Scientific support to the research and monitoring department of the Gola Forest Programme

The Gola Forest was declared a National Park in 2011. The managers of the forest require good-quality biological data to monitor conservation progress and guide management decisions within the Park.

A landscape (as seen from the road near the President's Lodge site), Gola, Sierra Leone

Overview

The Gola Forest Programme requires good quality biological data to monitor conservation progress and guide management decisions within the  National Park. As a West African biodiversity hotspot, Gola Forest also offers many research opportunities to increase our knowledge of Upper Guinean rainforest ecosystems. Capacity within Sierra Leone for such research and monitoring work remains low so the RSPB has stationed a research biologist on site to develop skills and implement programmes required for the effective conservation of the forest.

Objectives

  • Capacity building: Build the capacity of a Sierra Leonean staff to implement a research and monitoring programme through a team of skilled technicians,
  • Research and monitoring: Develop and implement inventories of important biological groups (trees, birds and larger mammals), including long-term monitoring of their population status,
  • Develop a long-term monitoring plan for key biological groups,
  • Develop specific research studies to monitor species with unfavourable conservation status (eg Western Chimpanzees, Pygmy Hippopotamus, Gola Malimbe, White-necked Picathartes),
  • Provide support to national and international visiting researchers and experts working on more specific groups such as small mammals, amphibians, reptiles, bats, butterflies, etc
  • Develop Gola Forest as a destination for forest research.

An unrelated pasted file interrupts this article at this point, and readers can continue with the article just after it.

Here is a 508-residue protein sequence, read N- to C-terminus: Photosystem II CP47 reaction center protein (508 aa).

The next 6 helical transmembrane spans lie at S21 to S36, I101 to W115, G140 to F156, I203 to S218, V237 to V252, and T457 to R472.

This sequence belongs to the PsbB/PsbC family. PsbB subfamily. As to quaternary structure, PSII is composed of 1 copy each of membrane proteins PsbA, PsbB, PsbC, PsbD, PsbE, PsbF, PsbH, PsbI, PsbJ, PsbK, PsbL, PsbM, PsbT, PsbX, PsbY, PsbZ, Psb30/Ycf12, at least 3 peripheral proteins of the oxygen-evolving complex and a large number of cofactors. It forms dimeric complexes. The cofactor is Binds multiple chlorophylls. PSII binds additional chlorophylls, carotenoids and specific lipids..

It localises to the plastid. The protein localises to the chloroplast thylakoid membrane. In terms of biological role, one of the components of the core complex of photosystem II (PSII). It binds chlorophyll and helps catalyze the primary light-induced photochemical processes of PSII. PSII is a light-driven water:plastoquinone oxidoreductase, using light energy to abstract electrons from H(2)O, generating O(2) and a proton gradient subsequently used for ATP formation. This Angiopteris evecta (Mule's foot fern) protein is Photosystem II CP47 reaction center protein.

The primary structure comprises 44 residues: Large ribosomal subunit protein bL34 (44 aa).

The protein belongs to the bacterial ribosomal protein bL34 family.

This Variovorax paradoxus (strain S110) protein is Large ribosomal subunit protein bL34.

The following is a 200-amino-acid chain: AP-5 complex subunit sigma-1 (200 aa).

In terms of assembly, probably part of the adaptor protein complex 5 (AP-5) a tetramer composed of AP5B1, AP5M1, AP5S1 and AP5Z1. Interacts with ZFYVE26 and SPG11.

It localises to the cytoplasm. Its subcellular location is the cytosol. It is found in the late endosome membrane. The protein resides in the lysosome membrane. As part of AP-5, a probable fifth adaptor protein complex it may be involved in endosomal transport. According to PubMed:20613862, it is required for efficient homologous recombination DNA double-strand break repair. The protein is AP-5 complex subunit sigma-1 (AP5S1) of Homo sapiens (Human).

Key Dates

  • Forest-wide survey of trees, including a biomass assessment
  • a large-scale inventory of birds,
  • a survey of white-necked picathartes colony sites,
  • a survey of large mammals using distance sampling,
  • a survey for key sites for pygmy hippopotamus,
  • a survey of western chimpanzee,
  • the use of camera traps for cataloguing more elusive mammals,
  • inventories of small mammals (2008), forest amphibians (2009), bats (2009), fish (2009), butterflies (2006 & 2009), dragonflies (2006) and plants (2006 & 2009).

Planned Work

  • Resurvey of forest primates using distance sampling
  • Annual resurveys of white-necked picarthartes colonies
  • Assessment of forest carbon stocks using remote sensing and predicting changes to carbon stocks in the surrounding countryside
  • Territory mapping of understory forest birds
  • Regular  monitoring of tree phenology,
  • Feeding ecology of Diana monkeys

Results

Bird surveys have identified 287 species in Gola Forest. Of these, two were new records to Sierra Leone, black-collared lovebird and brown nightjar. This bring the total number of species recorded in Gola to 313. Among species of global conservation concern that have previously been recorded from Gola, significant numbers of white-breasted guineafowl and yellow-headed picathartes were found and several records of the endangered Rufous fishing-owl and Gola malimbewere made. Western wattled cuckoo-shrike, nimba flycatcher were confirmed but rarely observed.